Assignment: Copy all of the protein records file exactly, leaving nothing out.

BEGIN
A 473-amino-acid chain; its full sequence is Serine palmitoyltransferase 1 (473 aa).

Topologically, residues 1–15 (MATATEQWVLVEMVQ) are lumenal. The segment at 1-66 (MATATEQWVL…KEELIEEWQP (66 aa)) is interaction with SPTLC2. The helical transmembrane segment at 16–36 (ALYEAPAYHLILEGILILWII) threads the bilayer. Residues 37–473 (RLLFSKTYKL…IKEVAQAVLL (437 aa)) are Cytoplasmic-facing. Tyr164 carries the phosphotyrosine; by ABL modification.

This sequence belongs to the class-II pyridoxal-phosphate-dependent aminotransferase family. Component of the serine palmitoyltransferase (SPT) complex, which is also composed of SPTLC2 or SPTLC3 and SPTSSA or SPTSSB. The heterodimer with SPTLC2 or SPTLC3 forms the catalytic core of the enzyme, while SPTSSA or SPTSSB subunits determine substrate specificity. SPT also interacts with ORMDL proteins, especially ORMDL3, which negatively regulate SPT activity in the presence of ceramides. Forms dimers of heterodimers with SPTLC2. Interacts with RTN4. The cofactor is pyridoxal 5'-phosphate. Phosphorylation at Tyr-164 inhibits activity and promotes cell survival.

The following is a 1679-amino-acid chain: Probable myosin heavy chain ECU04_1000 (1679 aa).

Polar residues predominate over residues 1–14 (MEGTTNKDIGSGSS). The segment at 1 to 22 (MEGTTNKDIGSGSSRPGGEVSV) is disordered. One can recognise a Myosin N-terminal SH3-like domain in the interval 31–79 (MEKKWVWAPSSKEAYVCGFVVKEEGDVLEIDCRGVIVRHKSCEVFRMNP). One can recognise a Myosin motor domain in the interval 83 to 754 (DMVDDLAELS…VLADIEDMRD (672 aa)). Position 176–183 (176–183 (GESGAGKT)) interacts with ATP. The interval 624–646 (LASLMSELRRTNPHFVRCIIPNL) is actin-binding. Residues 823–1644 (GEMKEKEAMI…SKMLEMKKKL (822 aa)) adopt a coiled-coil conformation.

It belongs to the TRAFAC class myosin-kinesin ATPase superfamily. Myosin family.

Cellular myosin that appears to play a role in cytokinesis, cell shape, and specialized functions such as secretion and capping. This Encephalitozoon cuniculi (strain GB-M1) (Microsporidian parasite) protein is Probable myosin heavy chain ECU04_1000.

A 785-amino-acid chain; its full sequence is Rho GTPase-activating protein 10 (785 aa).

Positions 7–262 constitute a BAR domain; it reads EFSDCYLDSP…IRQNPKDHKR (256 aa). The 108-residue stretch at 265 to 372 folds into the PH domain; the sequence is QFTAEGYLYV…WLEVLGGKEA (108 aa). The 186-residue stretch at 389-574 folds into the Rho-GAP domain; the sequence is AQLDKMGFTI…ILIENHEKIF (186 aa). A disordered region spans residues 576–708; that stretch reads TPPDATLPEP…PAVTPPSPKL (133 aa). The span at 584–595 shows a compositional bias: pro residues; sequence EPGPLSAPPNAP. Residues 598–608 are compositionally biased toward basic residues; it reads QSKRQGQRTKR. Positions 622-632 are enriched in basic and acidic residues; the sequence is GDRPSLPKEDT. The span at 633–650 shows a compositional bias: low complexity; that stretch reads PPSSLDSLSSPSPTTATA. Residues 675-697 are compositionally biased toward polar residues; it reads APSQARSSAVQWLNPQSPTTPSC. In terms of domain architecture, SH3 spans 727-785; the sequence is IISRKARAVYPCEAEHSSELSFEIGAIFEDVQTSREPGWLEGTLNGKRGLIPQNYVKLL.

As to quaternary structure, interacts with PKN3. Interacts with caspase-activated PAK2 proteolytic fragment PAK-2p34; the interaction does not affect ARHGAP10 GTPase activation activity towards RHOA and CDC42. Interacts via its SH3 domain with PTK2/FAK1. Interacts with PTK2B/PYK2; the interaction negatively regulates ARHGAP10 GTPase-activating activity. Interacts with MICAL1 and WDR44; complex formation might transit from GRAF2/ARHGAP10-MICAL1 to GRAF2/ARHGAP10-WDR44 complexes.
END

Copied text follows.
A 473-amino-acid chain; its full sequence is Serine palmitoyltransferase 1 (473 aa).

Topologically, residues 1–15 (MATATEQWVLVEMVQ) are lumenal. The segment at 1-66 (MATATEQWVL…KEELIEEWQP (66 aa)) is interaction with SPTLC2. The helical transmembrane segment at 16–36 (ALYEAPAYHLILEGILILWII) threads the bilayer. Residues 37–473 (RLLFSKTYKL…IKEVAQAVLL (437 aa)) are Cytoplasmic-facing. Tyr164 carries the phosphotyrosine; by ABL modification.

This sequence belongs to the class-II pyridoxal-phosphate-dependent aminotransferase family. Component of the serine palmitoyltransferase (SPT) complex, which is also composed of SPTLC2 or SPTLC3 and SPTSSA or SPTSSB. The heterodimer with SPTLC2 or SPTLC3 forms the catalytic core of the enzyme, while SPTSSA or SPTSSB subunits determine substrate specificity. SPT also interacts with ORMDL proteins, especially ORMDL3, which negatively regulate SPT activity in the presence of ceramides. Forms dimers of heterodimers with SPTLC2. Interacts with RTN4. The cofactor is pyridoxal 5'-phosphate. Phosphorylation at Tyr-164 inhibits activity and promotes cell survival.

The following is a 1679-amino-acid chain: Probable myosin heavy chain ECU04_1000 (1679 aa).

Polar residues predominate over residues 1–14 (MEGTTNKDIGSGSS). The segment at 1 to 22 (MEGTTNKDIGSGSSRPGGEVSV) is disordered. One can recognise a Myosin N-terminal SH3-like domain in the interval 31–79 (MEKKWVWAPSSKEAYVCGFVVKEEGDVLEIDCRGVIVRHKSCEVFRMNP). One can recognise a Myosin motor domain in the interval 83 to 754 (DMVDDLAELS…VLADIEDMRD (672 aa)). Position 176–183 (176–183 (GESGAGKT)) interacts with ATP. The interval 624–646 (LASLMSELRRTNPHFVRCIIPNL) is actin-binding. Residues 823–1644 (GEMKEKEAMI…SKMLEMKKKL (822 aa)) adopt a coiled-coil conformation.

It belongs to the TRAFAC class myosin-kinesin ATPase superfamily. Myosin family.

Cellular myosin that appears to play a role in cytokinesis, cell shape, and specialized functions such as secretion and capping. This Encephalitozoon cuniculi (strain GB-M1) (Microsporidian parasite) protein is Probable myosin heavy chain ECU04_1000.

A 785-amino-acid chain; its full sequence is Rho GTPase-activating protein 10 (785 aa).

Positions 7–262 constitute a BAR domain; it reads EFSDCYLDSP…IRQNPKDHKR (256 aa). The 108-residue stretch at 265 to 372 folds into the PH domain; the sequence is QFTAEGYLYV…WLEVLGGKEA (108 aa). The 186-residue stretch at 389-574 folds into the Rho-GAP domain; the sequence is AQLDKMGFTI…ILIENHEKIF (186 aa). A disordered region spans residues 576–708; that stretch reads TPPDATLPEP…PAVTPPSPKL (133 aa). The span at 584–595 shows a compositional bias: pro residues; sequence EPGPLSAPPNAP. Residues 598–608 are compositionally biased toward basic residues; it reads QSKRQGQRTKR. Positions 622-632 are enriched in basic and acidic residues; the sequence is GDRPSLPKEDT. The span at 633–650 shows a compositional bias: low complexity; that stretch reads PPSSLDSLSSPSPTTATA. Residues 675-697 are compositionally biased toward polar residues; it reads APSQARSSAVQWLNPQSPTTPSC. In terms of domain architecture, SH3 spans 727-785; the sequence is IISRKARAVYPCEAEHSSELSFEIGAIFEDVQTSREPGWLEGTLNGKRGLIPQNYVKLL.

As to quaternary structure, interacts with PKN3. Interacts with caspase-activated PAK2 proteolytic fragment PAK-2p34; the interaction does not affect ARHGAP10 GTPase activation activity towards RHOA and CDC42. Interacts via its SH3 domain with PTK2/FAK1. Interacts with PTK2B/PYK2; the interaction negatively regulates ARHGAP10 GTPase-activating activity. Interacts with MICAL1 and WDR44; complex formation might transit from GRAF2/ARHGAP10-MICAL1 to GRAF2/ARHGAP10-WDR44 complexes.